Do you really need a Hallmark Holiday to remind you to be savvier with your personal information and more careful in your conduct online? Of course, you do not! Moreover, why would you alter your behaviour in this regard just for a week?
As this year’s National Consumer Protection Week begins, we find ourselves as citizens at a crossroads. Use this week as the catalyst for long-term change in our behaviour towards digital data, systems and cybercrime, or acknowledge it for a few days or hours and slip back into bad habits almost immediately.
Consumers are more protected and empowered by law in the digital age, yet we don’t do more to use of the protections afforded to us legally. We do it with regards to our physical safety and security, yet digital personal protection is not always considered to be equally important.
We’ve seen a surge in phishing attacks on consumers as cybercriminals step up their efforts to harvest valuable login credentials and personal information that can be used for identity theft.
We’ve seen ransomware rise, as trusting consumes find themselves – and their computers – duped into downloading and executing code that demands money with menaces for the return of the user’s operating system and data. Even if you pay, your sensitive information will still be harvested, even if the criminal does release the machine.
We’ve also seen major organisations suffer data breaches that have compromised personal financial and identity information. High-profile retailers, airlines, hotels, banks and online services have been affected by breaches in the last 12 months.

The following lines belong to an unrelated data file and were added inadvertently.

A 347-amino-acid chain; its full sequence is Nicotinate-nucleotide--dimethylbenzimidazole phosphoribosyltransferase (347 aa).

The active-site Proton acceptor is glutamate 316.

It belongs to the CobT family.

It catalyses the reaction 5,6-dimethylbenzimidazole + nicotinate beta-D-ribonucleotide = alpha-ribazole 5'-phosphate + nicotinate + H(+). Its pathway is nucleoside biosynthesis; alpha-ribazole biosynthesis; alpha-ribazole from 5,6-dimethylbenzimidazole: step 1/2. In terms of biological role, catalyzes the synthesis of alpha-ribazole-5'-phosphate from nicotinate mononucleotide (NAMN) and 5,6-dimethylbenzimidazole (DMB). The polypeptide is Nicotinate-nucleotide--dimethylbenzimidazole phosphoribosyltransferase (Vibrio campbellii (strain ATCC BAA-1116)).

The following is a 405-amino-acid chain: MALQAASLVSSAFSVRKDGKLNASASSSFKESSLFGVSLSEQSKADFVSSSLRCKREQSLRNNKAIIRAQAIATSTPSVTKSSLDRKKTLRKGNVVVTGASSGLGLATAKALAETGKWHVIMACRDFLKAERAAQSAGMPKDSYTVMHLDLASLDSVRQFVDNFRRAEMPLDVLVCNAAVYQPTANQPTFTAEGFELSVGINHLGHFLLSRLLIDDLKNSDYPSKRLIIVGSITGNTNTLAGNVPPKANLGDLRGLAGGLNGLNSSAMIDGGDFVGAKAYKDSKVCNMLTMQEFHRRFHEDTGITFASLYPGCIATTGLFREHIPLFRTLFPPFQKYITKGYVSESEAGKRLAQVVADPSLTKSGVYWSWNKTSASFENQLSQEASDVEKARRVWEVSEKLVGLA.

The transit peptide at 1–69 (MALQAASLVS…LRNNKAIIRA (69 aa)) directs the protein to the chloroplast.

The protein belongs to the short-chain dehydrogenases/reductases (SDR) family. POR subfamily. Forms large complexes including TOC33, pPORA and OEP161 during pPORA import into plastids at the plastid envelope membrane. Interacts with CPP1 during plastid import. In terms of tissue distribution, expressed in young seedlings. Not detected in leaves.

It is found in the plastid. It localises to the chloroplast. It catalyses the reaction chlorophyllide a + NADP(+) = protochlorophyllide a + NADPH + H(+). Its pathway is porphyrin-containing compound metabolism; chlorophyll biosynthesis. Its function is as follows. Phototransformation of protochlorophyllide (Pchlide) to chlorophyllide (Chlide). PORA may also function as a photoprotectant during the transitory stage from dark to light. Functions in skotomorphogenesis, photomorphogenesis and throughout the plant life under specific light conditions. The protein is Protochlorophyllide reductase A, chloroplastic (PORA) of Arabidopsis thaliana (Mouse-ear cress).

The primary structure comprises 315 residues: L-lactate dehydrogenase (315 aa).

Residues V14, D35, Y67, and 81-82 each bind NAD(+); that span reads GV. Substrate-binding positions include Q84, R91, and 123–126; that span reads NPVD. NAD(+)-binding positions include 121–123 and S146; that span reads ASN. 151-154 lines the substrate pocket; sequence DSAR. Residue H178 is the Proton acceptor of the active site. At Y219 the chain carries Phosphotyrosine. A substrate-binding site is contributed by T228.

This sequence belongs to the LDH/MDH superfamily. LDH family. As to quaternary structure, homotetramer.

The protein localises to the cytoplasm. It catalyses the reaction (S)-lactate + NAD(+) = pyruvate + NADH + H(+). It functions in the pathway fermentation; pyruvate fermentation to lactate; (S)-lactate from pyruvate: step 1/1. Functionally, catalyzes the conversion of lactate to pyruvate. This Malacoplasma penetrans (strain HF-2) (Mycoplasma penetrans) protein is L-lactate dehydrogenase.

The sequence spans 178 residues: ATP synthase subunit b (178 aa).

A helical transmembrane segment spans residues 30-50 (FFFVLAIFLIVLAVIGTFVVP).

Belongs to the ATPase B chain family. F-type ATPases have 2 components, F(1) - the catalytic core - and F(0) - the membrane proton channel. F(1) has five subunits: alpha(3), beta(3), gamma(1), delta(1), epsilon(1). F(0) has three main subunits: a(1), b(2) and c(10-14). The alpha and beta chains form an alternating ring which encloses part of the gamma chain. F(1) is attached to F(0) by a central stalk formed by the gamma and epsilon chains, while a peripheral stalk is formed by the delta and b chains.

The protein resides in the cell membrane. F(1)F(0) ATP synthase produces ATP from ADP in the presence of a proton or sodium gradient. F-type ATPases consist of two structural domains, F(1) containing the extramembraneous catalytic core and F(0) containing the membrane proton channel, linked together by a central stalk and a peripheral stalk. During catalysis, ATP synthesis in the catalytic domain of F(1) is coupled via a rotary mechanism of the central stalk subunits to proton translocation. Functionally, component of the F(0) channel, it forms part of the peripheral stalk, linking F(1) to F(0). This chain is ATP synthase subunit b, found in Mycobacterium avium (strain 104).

There’s a global cybersecurity skills shortage of nearly three million functions that need to be filled. That means that users can’t just blindly assume that the world around them is completely secure. Sadly, it simply isn’t and won’t be any time soon.
More power to consumers!
It’s not all bad though. We’ve also seen an enormous increase in the power that consumers have available to protect, defend and define how and where their personal information is used, stored and shared.
Legislation such as the EU’s General Data Protection Regulation (GDPR), the NIS Directive, the California Consumer Privacy Act, and the Philippines Data Privacy Act of 2012 are just a few of the more notable examples of law changes that have put power over consumer information back in the hands of the individual, while commanding public and private bodies to deliver a far higher standard of conduct.
Firstly, as a society we need to take our consumer rights more seriously with regard to our digital footprint, our digital data and our online relationships with sites and services. The consumer power that legislation such as GDPR has clarified, such as the right to be forgotten and expectations for data protection and incident disclosure, need to be used when appropriate. This is to keep sensitive information out of the reach of those who shouldn’t have it, as well as keep organisations honest.
You wouldn’t leave your car sitting outside your house overnight, unlocked, with the keys in the ignition, would you? If you have weak passwords, the same password across everything you use, or your passwords written down in easy view of other people, then you are basically doing the same thing digitally as inviting someone to steal your car.
Sort out your personal digital security. Change those passwords, don’t use the same password on two different logins (let alone across 50). Use a password logger tool to help you keep track of your more complex password history, as well as monitor to see whether your usernames and passwords turn up on any known lists of stolen or leaked information.
Finally – preach what you practice. Push your family, your friends and your colleagues to be smarter, safer and more secure online. But do it all the time – not just for one week a year!
- As director of cybersecurity advocacy for (ISC)2 in EMEA, Mary-Jo de Leeuw works to encourage corporations, governments, academia and others to collaborate on strong cybersecurity policies, legislation and education.